sail (redirected from sail close to the wind)
Also found in: Dictionary
sail: see sailingsailing,
as a sport, the art of navigating a sailboat for recreational or competitive purposes. Racing Classes
There is no single "yacht type" of boat, rather many types that include sloops, yawls, catamarans, and ketches.
..... Click the link for more information. .
The Columbia Electronic Encyclopedia™ Copyright © 2013, Columbia University Press. Licensed from Columbia University Press. All rights reserved. www.cc.columbia.edu/cu/cup/
The following article is from The Great Soviet Encyclopedia (1979). It might be outdated or ideologically biased.
(of a vessel), a flexible panel or sheet of canvas or some other material, used to convert wind energy into propulsion energy. The wind exerts direct pressure when it blows at right angles to the sail or creates aerodynamic lift when the airflow moves along the sail. Sails are distinguished according to shape as square sails, which may be rectangular or in the form of an equilateral trapezoid, and fore-and-aft sails, which may be three-or four-cornered. Canvas sailcloth, synthetic fabrics, stiff matting, and other materials are used to make sails. Fully battened panels are used for the sails on junks. Each sail has its own name according to its position on the vessel. Sails are also used on iceboats.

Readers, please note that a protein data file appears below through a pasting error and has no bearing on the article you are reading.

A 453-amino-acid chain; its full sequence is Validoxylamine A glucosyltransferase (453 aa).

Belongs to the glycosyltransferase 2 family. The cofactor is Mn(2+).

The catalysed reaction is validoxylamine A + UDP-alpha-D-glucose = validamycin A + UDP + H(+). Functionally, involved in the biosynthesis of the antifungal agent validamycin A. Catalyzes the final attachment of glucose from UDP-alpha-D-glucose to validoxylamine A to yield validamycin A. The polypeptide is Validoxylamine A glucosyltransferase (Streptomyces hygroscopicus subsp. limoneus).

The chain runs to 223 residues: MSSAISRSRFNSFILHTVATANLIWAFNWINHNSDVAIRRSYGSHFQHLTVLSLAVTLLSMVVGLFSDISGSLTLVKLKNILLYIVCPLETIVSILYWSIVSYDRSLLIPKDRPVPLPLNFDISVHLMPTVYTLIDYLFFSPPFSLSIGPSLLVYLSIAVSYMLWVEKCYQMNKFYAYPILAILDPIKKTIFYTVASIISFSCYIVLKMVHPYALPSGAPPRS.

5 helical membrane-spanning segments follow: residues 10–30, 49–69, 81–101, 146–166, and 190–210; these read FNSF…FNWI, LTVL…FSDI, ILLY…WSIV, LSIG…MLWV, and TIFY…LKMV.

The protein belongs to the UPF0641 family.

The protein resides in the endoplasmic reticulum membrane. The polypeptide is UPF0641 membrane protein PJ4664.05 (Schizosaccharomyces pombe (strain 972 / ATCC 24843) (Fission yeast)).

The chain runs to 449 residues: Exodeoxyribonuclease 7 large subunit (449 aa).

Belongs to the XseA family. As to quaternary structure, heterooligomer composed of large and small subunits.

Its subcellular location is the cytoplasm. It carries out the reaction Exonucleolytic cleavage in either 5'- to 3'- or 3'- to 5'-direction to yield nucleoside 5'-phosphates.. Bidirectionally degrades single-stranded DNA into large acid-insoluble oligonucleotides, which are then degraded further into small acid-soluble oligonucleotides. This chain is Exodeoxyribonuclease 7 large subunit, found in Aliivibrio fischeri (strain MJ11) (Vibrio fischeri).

The Great Soviet Encyclopedia, 3rd Edition (1970-1979). © 2010 The Gale Group, Inc. All rights reserved.
An article made of canvas and rope designed to be spread on spars in such a manner as to utilize the power of the wind in driving a vessel.
McGraw-Hill Dictionary of Scientific & Technical Terms, 6E, Copyright © 2003 by The McGraw-Hill Companies, Inc.
1. an area of fabric, usually Terylene or nylon (formerly canvas), with fittings for holding it in any suitable position to catch the wind, used for propelling certain kinds of vessels, esp over water
2. a voyage on such a vessel
3. a vessel with sails or such vessels collectively
4. a ship's sails collectively
5. the conning tower of a submarine
6. in sail having the sail set
7. make sail
a. to run up the sail or to run up more sail
b. to begin a voyage
8. set sail
a. to embark on a voyage by ship
b. to hoist sail
9. under sail
a. with sail hoisted
b. under way
Collins Discovery Encyclopedia, 1st edition © HarperCollins Publishers 2005
SAIL (body, education)
An early system on the Larc computer.
[Listed in CACM 2(5):16, May 1959].
This article is provided by FOLDOC - Free Online Dictionary of Computing (foldoc.org)